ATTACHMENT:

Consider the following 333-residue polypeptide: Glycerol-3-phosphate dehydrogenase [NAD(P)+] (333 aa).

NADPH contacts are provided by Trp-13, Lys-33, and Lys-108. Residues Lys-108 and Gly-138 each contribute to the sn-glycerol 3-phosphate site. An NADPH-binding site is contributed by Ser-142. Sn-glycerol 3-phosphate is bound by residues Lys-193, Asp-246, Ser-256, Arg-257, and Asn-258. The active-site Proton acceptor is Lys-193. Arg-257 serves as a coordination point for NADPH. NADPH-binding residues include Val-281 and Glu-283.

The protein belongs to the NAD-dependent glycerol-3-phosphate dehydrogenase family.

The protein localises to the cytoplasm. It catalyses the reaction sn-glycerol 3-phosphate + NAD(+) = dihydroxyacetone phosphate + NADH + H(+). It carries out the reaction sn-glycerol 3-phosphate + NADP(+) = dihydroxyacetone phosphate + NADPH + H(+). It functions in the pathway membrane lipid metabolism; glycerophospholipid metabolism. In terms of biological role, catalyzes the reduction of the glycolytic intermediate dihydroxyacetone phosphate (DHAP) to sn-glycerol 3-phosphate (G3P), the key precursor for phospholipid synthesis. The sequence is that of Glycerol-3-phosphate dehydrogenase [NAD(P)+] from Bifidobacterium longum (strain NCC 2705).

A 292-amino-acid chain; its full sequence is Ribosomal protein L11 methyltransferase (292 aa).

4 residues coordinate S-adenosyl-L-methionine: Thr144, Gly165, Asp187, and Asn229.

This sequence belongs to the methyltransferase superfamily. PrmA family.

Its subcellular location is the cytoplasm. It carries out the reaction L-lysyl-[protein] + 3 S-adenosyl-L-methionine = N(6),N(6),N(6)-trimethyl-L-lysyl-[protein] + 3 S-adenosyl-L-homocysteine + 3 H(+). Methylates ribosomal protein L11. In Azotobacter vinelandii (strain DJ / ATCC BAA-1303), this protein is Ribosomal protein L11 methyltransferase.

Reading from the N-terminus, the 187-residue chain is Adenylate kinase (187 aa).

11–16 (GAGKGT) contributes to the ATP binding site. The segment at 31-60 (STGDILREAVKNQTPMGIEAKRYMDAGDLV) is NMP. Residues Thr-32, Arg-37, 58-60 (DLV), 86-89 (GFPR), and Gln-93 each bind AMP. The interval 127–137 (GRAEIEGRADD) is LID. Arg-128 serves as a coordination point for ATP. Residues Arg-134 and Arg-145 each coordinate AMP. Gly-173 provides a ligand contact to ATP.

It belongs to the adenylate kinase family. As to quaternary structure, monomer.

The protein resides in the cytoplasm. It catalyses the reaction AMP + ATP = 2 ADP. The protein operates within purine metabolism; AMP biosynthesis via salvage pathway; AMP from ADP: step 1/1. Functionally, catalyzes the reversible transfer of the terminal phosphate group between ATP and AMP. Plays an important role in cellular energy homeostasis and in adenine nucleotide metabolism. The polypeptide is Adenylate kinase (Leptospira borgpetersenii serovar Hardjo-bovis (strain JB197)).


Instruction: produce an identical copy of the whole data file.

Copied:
Consider the following 333-residue polypeptide: Glycerol-3-phosphate dehydrogenase [NAD(P)+] (333 aa).

NADPH contacts are provided by Trp-13, Lys-33, and Lys-108. Residues Lys-108 and Gly-138 each contribute to the sn-glycerol 3-phosphate site. An NADPH-binding site is contributed by Ser-142. Sn-glycerol 3-phosphate is bound by residues Lys-193, Asp-246, Ser-256, Arg-257, and Asn-258. The active-site Proton acceptor is Lys-193. Arg-257 serves as a coordination point for NADPH. NADPH-binding residues include Val-281 and Glu-283.

The protein belongs to the NAD-dependent glycerol-3-phosphate dehydrogenase family.

The protein localises to the cytoplasm. It catalyses the reaction sn-glycerol 3-phosphate + NAD(+) = dihydroxyacetone phosphate + NADH + H(+). It carries out the reaction sn-glycerol 3-phosphate + NADP(+) = dihydroxyacetone phosphate + NADPH + H(+). It functions in the pathway membrane lipid metabolism; glycerophospholipid metabolism. In terms of biological role, catalyzes the reduction of the glycolytic intermediate dihydroxyacetone phosphate (DHAP) to sn-glycerol 3-phosphate (G3P), the key precursor for phospholipid synthesis. The sequence is that of Glycerol-3-phosphate dehydrogenase [NAD(P)+] from Bifidobacterium longum (strain NCC 2705).

A 292-amino-acid chain; its full sequence is Ribosomal protein L11 methyltransferase (292 aa).

4 residues coordinate S-adenosyl-L-methionine: Thr144, Gly165, Asp187, and Asn229.

This sequence belongs to the methyltransferase superfamily. PrmA family.

Its subcellular location is the cytoplasm. It carries out the reaction L-lysyl-[protein] + 3 S-adenosyl-L-methionine = N(6),N(6),N(6)-trimethyl-L-lysyl-[protein] + 3 S-adenosyl-L-homocysteine + 3 H(+). Methylates ribosomal protein L11. In Azotobacter vinelandii (strain DJ / ATCC BAA-1303), this protein is Ribosomal protein L11 methyltransferase.

Reading from the N-terminus, the 187-residue chain is Adenylate kinase (187 aa).

11–16 (GAGKGT) contributes to the ATP binding site. The segment at 31-60 (STGDILREAVKNQTPMGIEAKRYMDAGDLV) is NMP. Residues Thr-32, Arg-37, 58-60 (DLV), 86-89 (GFPR), and Gln-93 each bind AMP. The interval 127–137 (GRAEIEGRADD) is LID. Arg-128 serves as a coordination point for ATP. Residues Arg-134 and Arg-145 each coordinate AMP. Gly-173 provides a ligand contact to ATP.

It belongs to the adenylate kinase family. As to quaternary structure, monomer.

The protein resides in the cytoplasm. It catalyses the reaction AMP + ATP = 2 ADP. The protein operates within purine metabolism; AMP biosynthesis via salvage pathway; AMP from ADP: step 1/1. Functionally, catalyzes the reversible transfer of the terminal phosphate group between ATP and AMP. Plays an important role in cellular energy homeostasis and in adenine nucleotide metabolism. The polypeptide is Adenylate kinase (Leptospira borgpetersenii serovar Hardjo-bovis (strain JB197)).